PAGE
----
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Reducing the Expectations Gap: Facilitating Improved Student Writing in an Intermediate Macroeconomics Course

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Abstract

This paper reports on the implementation of a pilot program aimed at improving student writing in a intermediate macroeconomics course. The Program attempted to reduce what is labelled the expectations gap between student and academic perceptions of what constitutes "good writing". This was done in two ways, Firstly, a range of resources designed to describe the characteristics of good writing was provided to students who were helped to structure their writing according to these characteristics. A series of academic literacy workshops formed the centerpiece of this strategy. Secondly, markers themselves were briefed on these characteristics and an approach to marking based upon them was negotiated. The impact of this program on student writing was very promising. Students who attended the academic literacy workshops performed better in the first of two written assignments than those who did not, controlling for general ability. These students were less likely to fail and more likely to be awarded a grade at Distinction level or above. The paper also identifies a number of important areas that need to be developed at the next stage of implementation including better integration of published writing huidelines and sample papers into the workshop curriculum, and collection of more qualitative data to suppliment the quantitative evaluations the paper offers.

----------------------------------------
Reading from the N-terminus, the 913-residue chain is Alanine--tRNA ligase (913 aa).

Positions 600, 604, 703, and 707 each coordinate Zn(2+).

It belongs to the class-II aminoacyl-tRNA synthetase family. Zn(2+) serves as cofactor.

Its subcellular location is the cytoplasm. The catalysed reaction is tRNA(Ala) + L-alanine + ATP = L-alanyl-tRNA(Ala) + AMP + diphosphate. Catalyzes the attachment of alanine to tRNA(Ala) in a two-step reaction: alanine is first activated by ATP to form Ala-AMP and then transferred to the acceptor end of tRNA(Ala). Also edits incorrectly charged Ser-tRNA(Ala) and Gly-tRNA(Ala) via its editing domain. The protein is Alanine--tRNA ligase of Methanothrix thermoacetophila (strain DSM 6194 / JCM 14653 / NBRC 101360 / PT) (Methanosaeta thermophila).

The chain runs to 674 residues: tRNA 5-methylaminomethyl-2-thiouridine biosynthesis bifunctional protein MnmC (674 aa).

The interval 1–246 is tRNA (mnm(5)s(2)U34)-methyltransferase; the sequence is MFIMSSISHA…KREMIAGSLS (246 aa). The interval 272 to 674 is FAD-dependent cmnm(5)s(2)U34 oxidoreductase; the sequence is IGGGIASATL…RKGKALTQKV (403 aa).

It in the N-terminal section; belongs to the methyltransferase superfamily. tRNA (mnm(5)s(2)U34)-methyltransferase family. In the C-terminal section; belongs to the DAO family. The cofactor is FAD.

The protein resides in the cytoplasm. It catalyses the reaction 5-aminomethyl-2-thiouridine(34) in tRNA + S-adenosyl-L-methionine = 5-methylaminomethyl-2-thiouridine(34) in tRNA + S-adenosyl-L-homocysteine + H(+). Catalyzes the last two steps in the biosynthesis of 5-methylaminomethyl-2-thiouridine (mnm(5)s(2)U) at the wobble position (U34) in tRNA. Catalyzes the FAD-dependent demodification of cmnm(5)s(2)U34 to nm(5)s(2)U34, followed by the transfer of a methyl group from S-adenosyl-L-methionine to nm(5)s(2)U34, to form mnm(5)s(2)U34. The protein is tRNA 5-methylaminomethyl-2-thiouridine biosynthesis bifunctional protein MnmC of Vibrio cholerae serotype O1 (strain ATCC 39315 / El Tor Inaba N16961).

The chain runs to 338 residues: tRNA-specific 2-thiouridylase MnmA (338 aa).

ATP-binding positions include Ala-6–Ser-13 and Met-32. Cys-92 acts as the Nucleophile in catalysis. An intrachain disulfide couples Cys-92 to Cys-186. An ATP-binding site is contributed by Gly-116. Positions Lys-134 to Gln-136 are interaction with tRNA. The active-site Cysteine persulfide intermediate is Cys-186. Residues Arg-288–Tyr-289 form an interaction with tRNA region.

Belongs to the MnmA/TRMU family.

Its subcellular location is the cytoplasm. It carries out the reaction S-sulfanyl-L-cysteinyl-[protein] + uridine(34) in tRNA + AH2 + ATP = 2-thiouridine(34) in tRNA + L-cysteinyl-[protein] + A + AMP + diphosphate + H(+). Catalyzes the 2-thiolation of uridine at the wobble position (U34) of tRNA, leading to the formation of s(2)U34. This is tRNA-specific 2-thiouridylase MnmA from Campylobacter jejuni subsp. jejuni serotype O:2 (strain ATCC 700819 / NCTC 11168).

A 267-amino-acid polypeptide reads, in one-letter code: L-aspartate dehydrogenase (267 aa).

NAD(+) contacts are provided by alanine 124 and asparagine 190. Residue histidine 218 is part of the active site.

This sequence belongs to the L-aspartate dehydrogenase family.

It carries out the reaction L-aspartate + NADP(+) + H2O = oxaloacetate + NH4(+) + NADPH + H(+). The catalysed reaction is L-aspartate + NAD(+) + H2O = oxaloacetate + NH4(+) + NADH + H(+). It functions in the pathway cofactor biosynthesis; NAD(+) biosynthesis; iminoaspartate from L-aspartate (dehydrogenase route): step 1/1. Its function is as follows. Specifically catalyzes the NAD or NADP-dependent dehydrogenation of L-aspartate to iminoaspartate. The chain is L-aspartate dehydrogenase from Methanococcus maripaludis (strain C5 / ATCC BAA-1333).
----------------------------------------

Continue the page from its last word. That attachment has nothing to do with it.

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File URL: http://www.finance.uts.edu.au/research/wpapers/wp150.pdf
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Bibliographic Info

Paper provided by Finance Discipline Group, UTS Business School, University of Technology, Sydney in its series Working Paper Series with number 150.

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Length: 29
Date of creation: 01 Nov 2006
Date of revision:
Handle: RePEc:uts:wpaper:150

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Keywords: student writing; assessment; expectations; academic literacies; embedded programs;

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  1. William E. Becker, 1997. "Teaching Economics to Undergraduates," Journal of Economic Literature, American Economic Association, vol. 35(3), pages 1347-1373, September.
  2. Murray S. Simpson & Shireen E. Carroll, 1999. "Assignments for a Writing-Intensive Economics Course," The Journal of Economic Education, Taylor & Francis Journals, vol. 30(4), pages 402-410, January.
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